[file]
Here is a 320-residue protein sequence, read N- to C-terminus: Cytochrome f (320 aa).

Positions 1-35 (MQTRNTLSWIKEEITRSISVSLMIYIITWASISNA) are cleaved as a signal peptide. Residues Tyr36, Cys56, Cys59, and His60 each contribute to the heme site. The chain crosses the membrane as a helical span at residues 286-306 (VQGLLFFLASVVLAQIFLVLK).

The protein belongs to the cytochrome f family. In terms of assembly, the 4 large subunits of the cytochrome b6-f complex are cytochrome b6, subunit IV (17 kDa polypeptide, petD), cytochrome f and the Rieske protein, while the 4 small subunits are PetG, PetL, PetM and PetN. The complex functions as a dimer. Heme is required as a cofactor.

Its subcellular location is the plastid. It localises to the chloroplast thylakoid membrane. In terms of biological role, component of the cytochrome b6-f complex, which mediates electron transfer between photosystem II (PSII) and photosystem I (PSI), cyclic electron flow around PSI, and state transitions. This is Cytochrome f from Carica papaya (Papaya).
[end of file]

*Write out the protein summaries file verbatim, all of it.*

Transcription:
Here is a 320-residue protein sequence, read N- to C-terminus: Cytochrome f (320 aa).

Positions 1-35 (MQTRNTLSWIKEEITRSISVSLMIYIITWASISNA) are cleaved as a signal peptide. Residues Tyr36, Cys56, Cys59, and His60 each contribute to the heme site. The chain crosses the membrane as a helical span at residues 286-306 (VQGLLFFLASVVLAQIFLVLK).

The protein belongs to the cytochrome f family. In terms of assembly, the 4 large subunits of the cytochrome b6-f complex are cytochrome b6, subunit IV (17 kDa polypeptide, petD), cytochrome f and the Rieske protein, while the 4 small subunits are PetG, PetL, PetM and PetN. The complex functions as a dimer. Heme is required as a cofactor.

Its subcellular location is the plastid. It localises to the chloroplast thylakoid membrane. In terms of biological role, component of the cytochrome b6-f complex, which mediates electron transfer between photosystem II (PSII) and photosystem I (PSI), cyclic electron flow around PSI, and state transitions. This is Cytochrome f from Carica papaya (Papaya).